Banking technologists are struggling with offshoring during WFH

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Banking technologists are struggling with offshoring during WFH

Like everyone else in finance, technologists in investment banks are working from home. Our work from home survey (which is still live here), found that 97% of the technologists responding are in home offices, compared to 90% across the industry as a whole.

Most technologists in banks are now working from home all the time rather than alternating between one week in the office and one week outside. 68% say they're enjoying the experience, but 40% say it's hard or challenging. 

One of the challenges seems to be working with colleagues in offshored locations like India. As a result of the virus, the entire world is working from home - not just people in the U.S. and Europe. And in areas of India, it seems that internet speeds can be too slow to work efficiently.

"Some of our people in India have had big problems with their work from home set-ups," says a technologist at a major U.S. bank in London. "They're running at around 5MB at home, which is barely enough for video calls."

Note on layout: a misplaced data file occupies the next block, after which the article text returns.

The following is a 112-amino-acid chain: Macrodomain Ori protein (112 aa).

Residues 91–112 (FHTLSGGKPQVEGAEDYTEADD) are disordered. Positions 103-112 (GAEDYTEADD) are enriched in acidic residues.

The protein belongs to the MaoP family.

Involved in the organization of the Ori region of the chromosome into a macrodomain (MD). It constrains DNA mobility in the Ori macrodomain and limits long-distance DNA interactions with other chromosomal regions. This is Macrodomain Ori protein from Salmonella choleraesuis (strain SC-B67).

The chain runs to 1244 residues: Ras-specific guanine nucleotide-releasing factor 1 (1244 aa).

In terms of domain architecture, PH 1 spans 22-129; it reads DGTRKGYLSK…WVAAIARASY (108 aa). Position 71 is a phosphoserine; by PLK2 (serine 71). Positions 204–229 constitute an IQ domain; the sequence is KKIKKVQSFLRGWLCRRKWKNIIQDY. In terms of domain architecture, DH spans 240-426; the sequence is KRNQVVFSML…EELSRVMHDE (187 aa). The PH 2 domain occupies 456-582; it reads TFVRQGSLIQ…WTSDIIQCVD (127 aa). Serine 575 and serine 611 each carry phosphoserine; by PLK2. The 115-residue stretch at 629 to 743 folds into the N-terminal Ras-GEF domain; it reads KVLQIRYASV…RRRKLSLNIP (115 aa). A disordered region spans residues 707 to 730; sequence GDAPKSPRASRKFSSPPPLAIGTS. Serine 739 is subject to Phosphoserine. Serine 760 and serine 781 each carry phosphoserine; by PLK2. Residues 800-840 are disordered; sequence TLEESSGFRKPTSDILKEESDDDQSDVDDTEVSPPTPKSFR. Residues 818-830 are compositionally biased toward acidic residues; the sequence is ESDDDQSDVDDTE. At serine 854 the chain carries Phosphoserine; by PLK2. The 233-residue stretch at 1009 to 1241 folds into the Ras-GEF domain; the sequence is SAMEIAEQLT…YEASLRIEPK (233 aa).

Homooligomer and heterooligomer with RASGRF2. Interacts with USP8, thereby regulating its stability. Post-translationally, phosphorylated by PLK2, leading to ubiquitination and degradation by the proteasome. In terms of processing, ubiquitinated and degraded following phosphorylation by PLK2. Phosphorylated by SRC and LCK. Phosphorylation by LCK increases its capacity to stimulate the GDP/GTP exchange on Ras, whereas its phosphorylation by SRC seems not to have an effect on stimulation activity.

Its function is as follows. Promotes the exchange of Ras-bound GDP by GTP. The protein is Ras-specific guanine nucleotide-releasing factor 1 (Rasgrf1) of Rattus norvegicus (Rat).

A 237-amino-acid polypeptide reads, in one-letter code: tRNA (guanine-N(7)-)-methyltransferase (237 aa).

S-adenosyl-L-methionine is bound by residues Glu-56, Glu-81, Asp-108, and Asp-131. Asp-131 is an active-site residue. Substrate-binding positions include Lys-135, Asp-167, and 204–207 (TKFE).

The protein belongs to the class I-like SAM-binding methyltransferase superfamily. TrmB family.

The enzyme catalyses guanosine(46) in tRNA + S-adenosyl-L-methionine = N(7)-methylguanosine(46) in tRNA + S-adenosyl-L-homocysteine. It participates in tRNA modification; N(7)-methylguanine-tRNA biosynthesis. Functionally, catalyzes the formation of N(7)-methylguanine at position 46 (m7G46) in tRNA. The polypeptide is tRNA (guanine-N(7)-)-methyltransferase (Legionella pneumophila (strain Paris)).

The upshot is that work is being done more slowly and that instead of use video functionality to discuss tasks technologists are resorting to instant messaging, he says. "Productivity is down."

The issues come after banks have offshored thousands of technology jobs to India in recent years. - Goldman Sachs alone has a huge campus in Bangalore with room for up to 9,000 people working across everything from technology to support and 'strats' roles. JPMorgan has its own 'bustling technology center' in Bengalaru.

Offshoring to India has worked well when local employees are situated in well-equipped offices, but now that Indian technologists, some are said to be having trouble even getting a broadband connection. One technologist said the new way of working seems particularly challenging for female coders in Bengalaru: "Childcare responsibilities seem to be a particular burden for our female developers in India as there appears to be a patriarchal attitude that they should be looking after the children. A lot of them are having to work evenings."

Even so, technologists said increased working from home is likely to continue once the pandemic eases. "Now that everyone is used to it and most of the technical problems have been worked out, working from home is likely to continue," said one respondent to our survey. Another suggested that working from home had even been good for communication between international team members: "We talk more now that no one's in the office."

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Photo by mohit suthar on Unsplash

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